Home Birth vs. Hospital Birth


adapted from an article by Martina Benson, CPM-TN

“Homebirth? I didn’t know they still do that!”
“Is it legal to have your baby at home?”
“Isn’t that dangerous?”
“Oh my, I don’t think I could handle the pain...”
“What kinds of people still have their baby at home?”

To answer the last question first, ALL KINDS of people have their babies at home. They range in ethnicity, culture and religion. Amongst their differences, they have these things in common:

  • They believe that pregnancy and childbirth are normal, natural states of mind and body.
  • They hire midwives to guide them through and monitor their pregnancies.
  • They are responsible people, willing to seek medical attention, if deemed necessary.
  • Yet first and foremost, they trust their bodies and their ability to give birth naturally.

Naturally? “Yes,” some women say, “I gave birth naturally. I had a vaginal delivery in the hospital!”

My questions to these women would be:

  • Were you able to roam around freely or were you stuck in a hospital bed?
  • Were you confined to a bed by continuous monitors strapped around your belly and by an IV stuck in your arm?
  • Were you denied anything to eat or drink - anything except ice chips, “JUST IN CASE” there was a problem? “JUST IN CASE” you had to have a Cesarean, “JUST IN CASE” you would aspirate; even though you would be medicated against possible aspiration...
  • Were you unable to feel your surges to push because of an epidural?
  • Did you choose your birthing positions or were your legs put up in stirrups?
  • Did the doctor cut your perineum?
  • Were you able to hold and bond with your baby right after delivery, or was your precious one carried away first for all kinds of procedures?
  • And, maybe most of all: Do you feel like you could have NEVER done it without “them and their technology?”

If these questions strike a nerve with you, or you feel your last birthing experience could have been different, you might want to find out more about Homebirth.

Homebirth is for low-risk pregnant women. Midwives define a low-risk woman as a healthy mother without previously existing medical conditions, who doesn’t smoke or drink alcohol and who consumes a balanced diet of fresh and wholefoods. Homebirth mothers generally hae a good support system and feel positive about their pregnancy and impending new motherhood. In our practice, mothers should be pregnant with only one baby, which should be in a favorable birthing presentation (head down) by the time labor nears. It is crucial that their partners feel good about having a homebirth and are supportive of breastfeeding.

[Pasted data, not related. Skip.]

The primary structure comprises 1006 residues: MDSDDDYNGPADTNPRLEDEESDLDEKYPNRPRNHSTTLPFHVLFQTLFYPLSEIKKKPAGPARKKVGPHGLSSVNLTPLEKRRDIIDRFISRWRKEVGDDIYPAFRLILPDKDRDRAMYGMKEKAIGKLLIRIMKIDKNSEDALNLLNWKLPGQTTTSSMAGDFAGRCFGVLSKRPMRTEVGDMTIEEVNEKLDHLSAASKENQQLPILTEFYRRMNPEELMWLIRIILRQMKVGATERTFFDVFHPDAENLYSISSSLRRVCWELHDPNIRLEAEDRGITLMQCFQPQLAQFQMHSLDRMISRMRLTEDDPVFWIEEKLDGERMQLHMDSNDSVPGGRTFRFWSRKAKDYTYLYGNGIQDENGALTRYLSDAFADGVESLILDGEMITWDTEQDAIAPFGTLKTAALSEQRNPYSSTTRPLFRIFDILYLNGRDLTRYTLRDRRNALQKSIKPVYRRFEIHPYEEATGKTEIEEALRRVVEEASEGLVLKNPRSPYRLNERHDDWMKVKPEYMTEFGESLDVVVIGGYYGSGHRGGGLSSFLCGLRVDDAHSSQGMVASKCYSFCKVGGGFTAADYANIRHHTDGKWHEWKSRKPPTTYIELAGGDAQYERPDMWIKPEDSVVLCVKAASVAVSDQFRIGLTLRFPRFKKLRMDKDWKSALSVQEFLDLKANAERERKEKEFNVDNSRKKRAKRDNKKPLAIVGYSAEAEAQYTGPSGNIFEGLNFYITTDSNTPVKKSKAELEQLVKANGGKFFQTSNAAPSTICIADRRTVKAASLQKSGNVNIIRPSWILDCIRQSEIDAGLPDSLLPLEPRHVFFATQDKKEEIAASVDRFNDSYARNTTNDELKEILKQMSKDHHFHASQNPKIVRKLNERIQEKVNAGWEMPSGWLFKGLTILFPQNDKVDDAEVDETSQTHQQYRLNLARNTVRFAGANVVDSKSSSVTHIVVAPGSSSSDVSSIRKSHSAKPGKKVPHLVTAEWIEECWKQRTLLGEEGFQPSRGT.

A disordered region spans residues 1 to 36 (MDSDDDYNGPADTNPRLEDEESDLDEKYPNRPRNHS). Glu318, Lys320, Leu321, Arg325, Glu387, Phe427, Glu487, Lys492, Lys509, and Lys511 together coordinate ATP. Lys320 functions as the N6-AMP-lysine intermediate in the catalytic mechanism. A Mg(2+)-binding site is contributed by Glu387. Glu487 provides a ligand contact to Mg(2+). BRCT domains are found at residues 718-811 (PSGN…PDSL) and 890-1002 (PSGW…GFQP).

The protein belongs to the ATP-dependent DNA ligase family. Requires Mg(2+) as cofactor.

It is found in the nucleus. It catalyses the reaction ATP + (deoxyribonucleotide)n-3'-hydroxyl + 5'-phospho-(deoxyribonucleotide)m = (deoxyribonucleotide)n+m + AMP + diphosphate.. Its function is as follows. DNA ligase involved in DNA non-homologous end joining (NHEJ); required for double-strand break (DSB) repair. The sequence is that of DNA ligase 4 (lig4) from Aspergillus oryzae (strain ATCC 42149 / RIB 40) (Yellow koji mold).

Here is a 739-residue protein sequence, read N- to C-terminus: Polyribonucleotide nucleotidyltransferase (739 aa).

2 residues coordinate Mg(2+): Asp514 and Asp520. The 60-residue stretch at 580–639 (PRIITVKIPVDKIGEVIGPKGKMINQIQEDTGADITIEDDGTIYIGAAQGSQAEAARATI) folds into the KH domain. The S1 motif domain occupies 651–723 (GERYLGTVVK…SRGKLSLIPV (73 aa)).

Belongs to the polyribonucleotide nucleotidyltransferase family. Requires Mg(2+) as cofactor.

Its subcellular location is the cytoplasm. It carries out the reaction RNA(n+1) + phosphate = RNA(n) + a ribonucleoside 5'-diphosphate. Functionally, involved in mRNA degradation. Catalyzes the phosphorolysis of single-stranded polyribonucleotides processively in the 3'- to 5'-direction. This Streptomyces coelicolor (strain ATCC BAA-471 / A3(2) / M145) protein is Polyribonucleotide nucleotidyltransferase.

Having a baby at home is very individualized for each mother - it is HER birth in HER home - and the midwife respects that, making sure that everybody involved is safe. Midwives DO NOT carry pain medication. Labor contractions are dealt with totally differently at home, where mothers are free to roam, and eat and drink as they please. Massage and Hydrotherapy are available as effective comfort measures. Laboring in her own environment, with non-invasive labor tools, makes the surges of contractions much easier to cope with and handle. Women rarely transfer from home to hospital because they “can’t handle the pain anymore.”

What if there is a problem?

Every woman planning to have a homebirth should have a collaborative care doctor available, who can be called upon for consultation or referral. Numerous studies prove that, for low-risk mothers, planned homebirth is as safe or safer than hospital delivery. In few instances, however, midwives need more medical help than there is available at home during a labor, birth, or postpartum. In this situation the midwife transports the mother to the hospital, most often into a physician’s care. Midwives support medical technology, when used wisely on an individual basis.

Homebirth is legal in Tennessee, as it is in almost all other states of the US. Certified Professional Midwives (CPM’s) are licensed by the State of Tennessee (CPM-TN).

Martina Benson, CPM-TN, is a homebirth midwife who presently lives in Germany with her family.

Back Home • Next
All content and graphics are copyrighted to either Chosen Births or Polka Dot Pixels unless otherwise noted.
© Copyright 2008. All rights reserved.